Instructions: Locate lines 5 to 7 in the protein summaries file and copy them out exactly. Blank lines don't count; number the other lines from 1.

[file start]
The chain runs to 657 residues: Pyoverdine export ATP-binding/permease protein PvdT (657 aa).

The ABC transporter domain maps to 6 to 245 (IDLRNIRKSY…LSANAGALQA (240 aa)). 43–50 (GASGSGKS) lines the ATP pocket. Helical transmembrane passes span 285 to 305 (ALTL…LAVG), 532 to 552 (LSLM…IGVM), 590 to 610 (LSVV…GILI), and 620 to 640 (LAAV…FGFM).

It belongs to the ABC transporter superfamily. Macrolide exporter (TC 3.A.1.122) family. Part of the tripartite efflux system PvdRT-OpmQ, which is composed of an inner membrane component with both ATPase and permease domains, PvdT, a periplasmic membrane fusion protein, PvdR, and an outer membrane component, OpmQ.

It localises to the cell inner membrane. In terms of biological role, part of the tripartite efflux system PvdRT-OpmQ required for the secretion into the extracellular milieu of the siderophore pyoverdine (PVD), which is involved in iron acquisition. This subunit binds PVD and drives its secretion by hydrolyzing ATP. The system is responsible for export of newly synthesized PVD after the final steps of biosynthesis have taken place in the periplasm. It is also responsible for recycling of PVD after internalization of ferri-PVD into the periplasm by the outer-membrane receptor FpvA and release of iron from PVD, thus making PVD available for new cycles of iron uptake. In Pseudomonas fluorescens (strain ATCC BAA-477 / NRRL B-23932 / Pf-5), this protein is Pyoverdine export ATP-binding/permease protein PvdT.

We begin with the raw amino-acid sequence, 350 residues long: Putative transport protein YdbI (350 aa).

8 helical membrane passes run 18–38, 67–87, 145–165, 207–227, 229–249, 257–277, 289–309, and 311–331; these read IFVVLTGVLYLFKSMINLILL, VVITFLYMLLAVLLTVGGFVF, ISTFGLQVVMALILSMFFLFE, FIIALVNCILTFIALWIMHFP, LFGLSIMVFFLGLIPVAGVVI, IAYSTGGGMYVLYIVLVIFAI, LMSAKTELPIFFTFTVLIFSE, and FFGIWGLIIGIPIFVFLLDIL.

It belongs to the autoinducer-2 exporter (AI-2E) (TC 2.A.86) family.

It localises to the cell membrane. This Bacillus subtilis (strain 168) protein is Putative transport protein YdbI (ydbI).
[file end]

We begin with the raw amino-acid sequence, 350 residues long: Putative transport protein YdbI (350 aa).

8 helical membrane passes run 18–38, 67–87, 145–165, 207–227, 229–249, 257–277, 289–309, and 311–331; these read IFVVLTGVLYLFKSMINLILL, VVITFLYMLLAVLLTVGGFVF, ISTFGLQVVMALILSMFFLFE, FIIALVNCILTFIALWIMHFP, LFGLSIMVFFLGLIPVAGVVI, IAYSTGGGMYVLYIVLVIFAI, LMSAKTELPIFFTFTVLIFSE, and FFGIWGLIIGIPIFVFLLDIL.

It belongs to the autoinducer-2 exporter (AI-2E) (TC 2.A.86) family.